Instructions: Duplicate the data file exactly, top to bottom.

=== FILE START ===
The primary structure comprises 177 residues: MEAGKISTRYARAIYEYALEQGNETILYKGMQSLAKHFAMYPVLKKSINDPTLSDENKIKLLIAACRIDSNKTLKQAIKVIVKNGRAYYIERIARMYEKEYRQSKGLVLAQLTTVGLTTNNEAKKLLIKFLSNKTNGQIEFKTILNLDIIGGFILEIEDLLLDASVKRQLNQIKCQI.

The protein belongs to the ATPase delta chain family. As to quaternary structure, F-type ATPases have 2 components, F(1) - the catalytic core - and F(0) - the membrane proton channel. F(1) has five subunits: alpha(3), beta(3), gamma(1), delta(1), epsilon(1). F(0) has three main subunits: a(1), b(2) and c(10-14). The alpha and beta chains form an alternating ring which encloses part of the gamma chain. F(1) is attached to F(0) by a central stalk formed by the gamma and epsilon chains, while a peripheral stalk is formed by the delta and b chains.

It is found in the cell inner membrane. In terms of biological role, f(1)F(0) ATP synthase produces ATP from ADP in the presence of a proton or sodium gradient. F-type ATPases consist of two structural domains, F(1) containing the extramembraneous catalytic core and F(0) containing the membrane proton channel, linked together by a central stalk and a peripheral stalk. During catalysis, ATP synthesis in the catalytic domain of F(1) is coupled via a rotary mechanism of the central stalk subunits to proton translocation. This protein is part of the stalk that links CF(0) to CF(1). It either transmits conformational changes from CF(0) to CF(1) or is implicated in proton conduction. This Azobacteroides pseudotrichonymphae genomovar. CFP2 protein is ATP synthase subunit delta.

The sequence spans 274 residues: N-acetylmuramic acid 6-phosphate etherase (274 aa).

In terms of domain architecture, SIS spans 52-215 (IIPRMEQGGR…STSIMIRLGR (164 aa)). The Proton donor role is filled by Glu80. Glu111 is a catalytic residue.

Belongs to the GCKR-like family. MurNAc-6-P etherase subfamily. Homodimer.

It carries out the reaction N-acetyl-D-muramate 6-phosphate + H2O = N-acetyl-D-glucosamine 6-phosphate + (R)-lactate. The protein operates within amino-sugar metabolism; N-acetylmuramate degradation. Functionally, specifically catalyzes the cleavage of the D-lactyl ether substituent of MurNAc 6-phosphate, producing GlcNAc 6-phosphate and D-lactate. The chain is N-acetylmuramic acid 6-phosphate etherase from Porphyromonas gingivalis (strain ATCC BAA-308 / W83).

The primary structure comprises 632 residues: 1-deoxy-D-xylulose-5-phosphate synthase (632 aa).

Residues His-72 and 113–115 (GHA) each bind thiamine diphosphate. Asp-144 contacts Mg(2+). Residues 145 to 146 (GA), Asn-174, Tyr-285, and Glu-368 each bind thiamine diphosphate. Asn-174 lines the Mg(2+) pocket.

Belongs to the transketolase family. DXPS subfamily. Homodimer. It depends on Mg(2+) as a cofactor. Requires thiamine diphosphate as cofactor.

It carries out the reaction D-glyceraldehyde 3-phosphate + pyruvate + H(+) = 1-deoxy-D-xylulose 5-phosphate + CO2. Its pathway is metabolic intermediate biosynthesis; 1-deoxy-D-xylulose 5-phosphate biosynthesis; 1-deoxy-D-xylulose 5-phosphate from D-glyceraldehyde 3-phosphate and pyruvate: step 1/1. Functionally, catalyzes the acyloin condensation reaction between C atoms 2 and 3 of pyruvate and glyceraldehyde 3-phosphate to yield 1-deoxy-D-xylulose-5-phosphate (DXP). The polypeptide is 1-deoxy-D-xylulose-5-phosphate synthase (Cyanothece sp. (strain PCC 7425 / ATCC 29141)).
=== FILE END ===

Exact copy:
The primary structure comprises 177 residues: MEAGKISTRYARAIYEYALEQGNETILYKGMQSLAKHFAMYPVLKKSINDPTLSDENKIKLLIAACRIDSNKTLKQAIKVIVKNGRAYYIERIARMYEKEYRQSKGLVLAQLTTVGLTTNNEAKKLLIKFLSNKTNGQIEFKTILNLDIIGGFILEIEDLLLDASVKRQLNQIKCQI.

The protein belongs to the ATPase delta chain family. As to quaternary structure, F-type ATPases have 2 components, F(1) - the catalytic core - and F(0) - the membrane proton channel. F(1) has five subunits: alpha(3), beta(3), gamma(1), delta(1), epsilon(1). F(0) has three main subunits: a(1), b(2) and c(10-14). The alpha and beta chains form an alternating ring which encloses part of the gamma chain. F(1) is attached to F(0) by a central stalk formed by the gamma and epsilon chains, while a peripheral stalk is formed by the delta and b chains.

It is found in the cell inner membrane. In terms of biological role, f(1)F(0) ATP synthase produces ATP from ADP in the presence of a proton or sodium gradient. F-type ATPases consist of two structural domains, F(1) containing the extramembraneous catalytic core and F(0) containing the membrane proton channel, linked together by a central stalk and a peripheral stalk. During catalysis, ATP synthesis in the catalytic domain of F(1) is coupled via a rotary mechanism of the central stalk subunits to proton translocation. This protein is part of the stalk that links CF(0) to CF(1). It either transmits conformational changes from CF(0) to CF(1) or is implicated in proton conduction. This Azobacteroides pseudotrichonymphae genomovar. CFP2 protein is ATP synthase subunit delta.

The sequence spans 274 residues: N-acetylmuramic acid 6-phosphate etherase (274 aa).

In terms of domain architecture, SIS spans 52-215 (IIPRMEQGGR…STSIMIRLGR (164 aa)). The Proton donor role is filled by Glu80. Glu111 is a catalytic residue.

Belongs to the GCKR-like family. MurNAc-6-P etherase subfamily. Homodimer.

It carries out the reaction N-acetyl-D-muramate 6-phosphate + H2O = N-acetyl-D-glucosamine 6-phosphate + (R)-lactate. The protein operates within amino-sugar metabolism; N-acetylmuramate degradation. Functionally, specifically catalyzes the cleavage of the D-lactyl ether substituent of MurNAc 6-phosphate, producing GlcNAc 6-phosphate and D-lactate. The chain is N-acetylmuramic acid 6-phosphate etherase from Porphyromonas gingivalis (strain ATCC BAA-308 / W83).

The primary structure comprises 632 residues: 1-deoxy-D-xylulose-5-phosphate synthase (632 aa).

Residues His-72 and 113–115 (GHA) each bind thiamine diphosphate. Asp-144 contacts Mg(2+). Residues 145 to 146 (GA), Asn-174, Tyr-285, and Glu-368 each bind thiamine diphosphate. Asn-174 lines the Mg(2+) pocket.

Belongs to the transketolase family. DXPS subfamily. Homodimer. It depends on Mg(2+) as a cofactor. Requires thiamine diphosphate as cofactor.

It carries out the reaction D-glyceraldehyde 3-phosphate + pyruvate + H(+) = 1-deoxy-D-xylulose 5-phosphate + CO2. Its pathway is metabolic intermediate biosynthesis; 1-deoxy-D-xylulose 5-phosphate biosynthesis; 1-deoxy-D-xylulose 5-phosphate from D-glyceraldehyde 3-phosphate and pyruvate: step 1/1. Functionally, catalyzes the acyloin condensation reaction between C atoms 2 and 3 of pyruvate and glyceraldehyde 3-phosphate to yield 1-deoxy-D-xylulose-5-phosphate (DXP). The polypeptide is 1-deoxy-D-xylulose-5-phosphate synthase (Cyanothece sp. (strain PCC 7425 / ATCC 29141)).